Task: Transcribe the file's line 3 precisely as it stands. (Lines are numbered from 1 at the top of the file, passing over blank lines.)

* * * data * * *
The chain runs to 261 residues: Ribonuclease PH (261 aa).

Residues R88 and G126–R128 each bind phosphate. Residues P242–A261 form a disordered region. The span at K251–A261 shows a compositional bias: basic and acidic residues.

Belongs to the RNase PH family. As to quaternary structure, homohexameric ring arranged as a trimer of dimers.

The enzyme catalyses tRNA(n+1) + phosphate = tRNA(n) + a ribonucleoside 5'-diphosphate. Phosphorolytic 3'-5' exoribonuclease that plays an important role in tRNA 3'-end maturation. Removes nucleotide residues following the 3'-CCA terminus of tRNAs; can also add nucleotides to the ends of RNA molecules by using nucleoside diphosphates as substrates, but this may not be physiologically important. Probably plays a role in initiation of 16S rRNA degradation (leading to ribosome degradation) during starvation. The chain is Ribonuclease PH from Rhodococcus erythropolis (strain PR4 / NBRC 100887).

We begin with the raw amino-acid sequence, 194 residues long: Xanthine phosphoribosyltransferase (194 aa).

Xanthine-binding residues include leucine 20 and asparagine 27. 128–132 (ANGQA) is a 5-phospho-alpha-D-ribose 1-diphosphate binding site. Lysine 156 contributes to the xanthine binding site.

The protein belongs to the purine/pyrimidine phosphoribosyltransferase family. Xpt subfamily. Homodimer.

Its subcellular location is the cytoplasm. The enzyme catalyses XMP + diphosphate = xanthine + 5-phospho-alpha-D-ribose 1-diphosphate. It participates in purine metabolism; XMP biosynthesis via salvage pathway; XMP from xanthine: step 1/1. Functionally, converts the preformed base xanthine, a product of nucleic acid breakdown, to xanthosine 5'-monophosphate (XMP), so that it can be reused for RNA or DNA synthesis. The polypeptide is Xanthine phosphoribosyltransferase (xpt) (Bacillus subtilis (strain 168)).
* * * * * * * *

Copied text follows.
Belongs to the RNase PH family. As to quaternary structure, homohexameric ring arranged as a trimer of dimers.